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On a parenting forum today, a father asked about the causes of homosexuality.  The first response was a good one: it addressed what was probably the real question, or fear rather, that their child may turn out to be gay, calling for acceptance.  But it did not address the elephant in the room, which is the nature of homosexuality so little understood by the general public.  In other words, education may make it easier for parents to be accepting.  I did not address the morality of it — a matter of much debate for many — but I do think we can agree there must be knowledge and understanding to have a deliberate and just stance in dealing with it.

Here I present my response:

First, gender / orientation is malleable, and hardly a switch from one setting to it’s “opposite”.  It is a continuum where statistically most people are toward one end or the other.

No matter how much scientific study is done, you can find both biological and environmental factors, but the latter seems vague.  It’s not like having a boy do housework or wear pink is going to affect their sexual preference.  It may make them more well adjusted to NOT be pushed into a socially defined gender role, though.  For example, I am very MATERNAL in my parenting, and my emotional availability makes me the go-to guy for some women when they need someone to talk to.  On the other hand, I build shelves and can parallel park, LOL.

Also, I think orientation and experimentation is not just a natural development process, but in today’s society, fashion.  I don’t mean metro-sexuality, but lifestyle choice no different than being vegan.  In America, being a minority is fashionable.  (No, I’m not kidding and not disrespecting the remnants of injustice based on ethnicity and so on.) 

Anthropologically, about 5% of any given population across the world and time is dominantly homosexual (as opposed to bisexual, curious, etc.).  Taking those who wear the label, the percentage is MUCH higher in modern America.  My wife’s theory is that many of them are not really homosexual at all, and I think there’s some truth to that.  It’s a fashion statement within some communities, like a teenager getting a tattoo.  In other communities, such as the arts college my daughter goes to, it’s the expected norm.  Finding a straight guy to date isn’t hard, but if she blindfolded herself and spins around, chances are she’ll have to spin again.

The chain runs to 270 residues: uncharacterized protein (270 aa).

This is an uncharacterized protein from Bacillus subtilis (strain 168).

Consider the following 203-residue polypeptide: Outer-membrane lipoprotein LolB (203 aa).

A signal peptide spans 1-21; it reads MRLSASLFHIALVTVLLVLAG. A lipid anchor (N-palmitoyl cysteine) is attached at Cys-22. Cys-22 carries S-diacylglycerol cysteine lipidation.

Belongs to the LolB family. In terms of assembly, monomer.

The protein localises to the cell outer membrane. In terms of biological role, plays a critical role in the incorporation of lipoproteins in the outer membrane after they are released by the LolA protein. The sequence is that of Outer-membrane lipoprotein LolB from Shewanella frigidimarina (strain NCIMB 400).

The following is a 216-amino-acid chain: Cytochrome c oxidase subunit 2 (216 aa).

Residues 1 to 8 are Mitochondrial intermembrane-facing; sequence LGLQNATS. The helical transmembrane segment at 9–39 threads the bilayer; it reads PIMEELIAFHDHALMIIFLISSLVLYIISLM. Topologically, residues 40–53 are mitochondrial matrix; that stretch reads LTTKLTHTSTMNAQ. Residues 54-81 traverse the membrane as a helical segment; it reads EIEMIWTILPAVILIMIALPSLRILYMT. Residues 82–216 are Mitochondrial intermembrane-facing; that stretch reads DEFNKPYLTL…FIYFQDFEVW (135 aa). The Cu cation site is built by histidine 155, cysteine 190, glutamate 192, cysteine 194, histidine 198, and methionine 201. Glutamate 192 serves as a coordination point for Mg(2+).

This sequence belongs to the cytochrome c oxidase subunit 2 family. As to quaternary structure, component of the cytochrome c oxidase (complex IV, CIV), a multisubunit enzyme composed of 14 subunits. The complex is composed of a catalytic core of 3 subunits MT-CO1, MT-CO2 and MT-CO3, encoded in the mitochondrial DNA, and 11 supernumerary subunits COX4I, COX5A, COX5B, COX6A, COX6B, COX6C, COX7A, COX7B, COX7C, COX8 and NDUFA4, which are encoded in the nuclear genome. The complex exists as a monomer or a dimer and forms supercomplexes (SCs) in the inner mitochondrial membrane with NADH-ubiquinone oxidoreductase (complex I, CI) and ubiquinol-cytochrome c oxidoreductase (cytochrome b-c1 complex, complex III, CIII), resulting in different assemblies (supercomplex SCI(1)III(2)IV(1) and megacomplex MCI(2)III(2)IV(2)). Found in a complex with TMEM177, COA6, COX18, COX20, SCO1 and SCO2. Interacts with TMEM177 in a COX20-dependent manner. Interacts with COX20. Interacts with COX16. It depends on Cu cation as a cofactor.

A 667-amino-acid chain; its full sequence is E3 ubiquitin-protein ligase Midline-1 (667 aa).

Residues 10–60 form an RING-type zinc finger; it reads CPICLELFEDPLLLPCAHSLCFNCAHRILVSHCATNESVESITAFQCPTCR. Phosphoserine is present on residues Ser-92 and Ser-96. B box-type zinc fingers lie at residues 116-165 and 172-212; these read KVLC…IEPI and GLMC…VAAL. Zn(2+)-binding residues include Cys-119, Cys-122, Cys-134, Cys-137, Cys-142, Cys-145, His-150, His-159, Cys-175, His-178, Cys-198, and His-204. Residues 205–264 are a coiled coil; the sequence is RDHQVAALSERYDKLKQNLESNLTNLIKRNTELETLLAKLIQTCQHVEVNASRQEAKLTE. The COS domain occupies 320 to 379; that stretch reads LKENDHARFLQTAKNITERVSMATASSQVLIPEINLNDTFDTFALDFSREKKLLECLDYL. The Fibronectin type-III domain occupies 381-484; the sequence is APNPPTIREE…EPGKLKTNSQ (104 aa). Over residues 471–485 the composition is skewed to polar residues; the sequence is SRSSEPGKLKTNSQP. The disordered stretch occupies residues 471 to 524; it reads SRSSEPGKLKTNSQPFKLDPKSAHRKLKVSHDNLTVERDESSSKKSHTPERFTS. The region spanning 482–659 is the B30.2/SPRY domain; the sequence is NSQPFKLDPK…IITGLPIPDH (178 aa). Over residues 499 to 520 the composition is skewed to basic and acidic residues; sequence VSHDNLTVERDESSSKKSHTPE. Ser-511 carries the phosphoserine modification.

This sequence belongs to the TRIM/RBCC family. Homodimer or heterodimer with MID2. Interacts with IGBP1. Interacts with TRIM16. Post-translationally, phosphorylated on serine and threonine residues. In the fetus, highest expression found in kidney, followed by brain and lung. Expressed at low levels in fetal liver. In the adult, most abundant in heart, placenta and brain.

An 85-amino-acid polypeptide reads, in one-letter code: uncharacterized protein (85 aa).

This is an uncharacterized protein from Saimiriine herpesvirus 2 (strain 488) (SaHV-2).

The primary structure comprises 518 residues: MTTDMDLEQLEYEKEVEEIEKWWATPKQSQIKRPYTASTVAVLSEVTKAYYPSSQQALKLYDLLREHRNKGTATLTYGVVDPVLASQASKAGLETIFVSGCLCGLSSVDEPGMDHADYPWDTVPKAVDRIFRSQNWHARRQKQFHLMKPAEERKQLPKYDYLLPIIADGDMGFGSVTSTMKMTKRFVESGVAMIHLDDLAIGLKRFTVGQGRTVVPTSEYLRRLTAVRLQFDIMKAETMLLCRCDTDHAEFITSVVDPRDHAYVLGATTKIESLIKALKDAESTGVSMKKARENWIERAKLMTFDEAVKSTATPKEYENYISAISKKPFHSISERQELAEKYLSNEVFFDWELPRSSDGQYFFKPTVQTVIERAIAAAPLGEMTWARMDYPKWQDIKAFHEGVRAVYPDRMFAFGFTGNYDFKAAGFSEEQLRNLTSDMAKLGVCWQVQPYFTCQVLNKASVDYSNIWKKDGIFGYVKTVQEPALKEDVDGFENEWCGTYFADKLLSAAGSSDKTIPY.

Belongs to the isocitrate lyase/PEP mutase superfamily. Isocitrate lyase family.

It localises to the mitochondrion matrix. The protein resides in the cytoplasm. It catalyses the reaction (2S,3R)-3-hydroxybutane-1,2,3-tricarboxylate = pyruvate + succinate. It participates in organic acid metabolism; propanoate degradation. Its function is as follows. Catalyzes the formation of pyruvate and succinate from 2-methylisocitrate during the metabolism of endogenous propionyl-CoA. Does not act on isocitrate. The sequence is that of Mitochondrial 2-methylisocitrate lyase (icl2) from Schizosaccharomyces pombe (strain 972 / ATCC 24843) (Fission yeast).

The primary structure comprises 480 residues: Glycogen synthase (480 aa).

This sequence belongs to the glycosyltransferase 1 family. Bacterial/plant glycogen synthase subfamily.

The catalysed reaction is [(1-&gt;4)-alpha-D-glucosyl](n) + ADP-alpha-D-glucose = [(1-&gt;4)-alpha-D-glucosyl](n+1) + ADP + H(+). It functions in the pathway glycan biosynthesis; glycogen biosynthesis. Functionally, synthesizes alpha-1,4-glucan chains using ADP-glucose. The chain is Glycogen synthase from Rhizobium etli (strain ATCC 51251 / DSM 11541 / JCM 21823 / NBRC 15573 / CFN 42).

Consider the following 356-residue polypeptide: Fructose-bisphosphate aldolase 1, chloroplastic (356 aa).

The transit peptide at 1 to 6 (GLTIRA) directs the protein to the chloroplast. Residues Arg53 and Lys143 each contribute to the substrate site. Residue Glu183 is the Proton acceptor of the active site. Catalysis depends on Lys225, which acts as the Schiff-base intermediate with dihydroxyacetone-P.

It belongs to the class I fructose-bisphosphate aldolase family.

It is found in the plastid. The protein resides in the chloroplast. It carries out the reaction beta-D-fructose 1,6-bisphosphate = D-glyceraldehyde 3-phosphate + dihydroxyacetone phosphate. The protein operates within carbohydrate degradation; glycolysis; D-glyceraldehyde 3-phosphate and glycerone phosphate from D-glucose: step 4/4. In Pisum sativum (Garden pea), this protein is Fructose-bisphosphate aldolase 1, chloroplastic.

There also seems to be a mid-life shift for many people, where a man will raise a family with a wife and then decide they are gay.  I don’t know how or why that works, but it seems more common than you’d think.

But whatever the causes, it’s how we deal with it that counts.  As exotic and attractive an alternative lifestyle may be at one moment, in another you risk getting your skull bashed in.  I wish my statement was metaphorical, but it’s not.  [Additionally,] the suicide rates among people who are LGBT are sky high, and special support systems are in place in many communities to deal with this.  Parents obviously need to be part of the solution.  I made it clear to my daughter that it’s okay to be whomever she is, and even though she did not turn out to be a lesbian, my attitude has taught her tolerance and love for people where they are, not where we think they should be.

And that lesson alone is worth the price of admission, I think.

The important point is that by birth, choice, or the facade of a fashion persona, we ourselves are the ones with the choice.  We can either treat them in judgment based on our own values and beliefs, or we can accept the identity they choose to portray to the world for any of the above reasons.  After all, the Golden Rule still applies, right?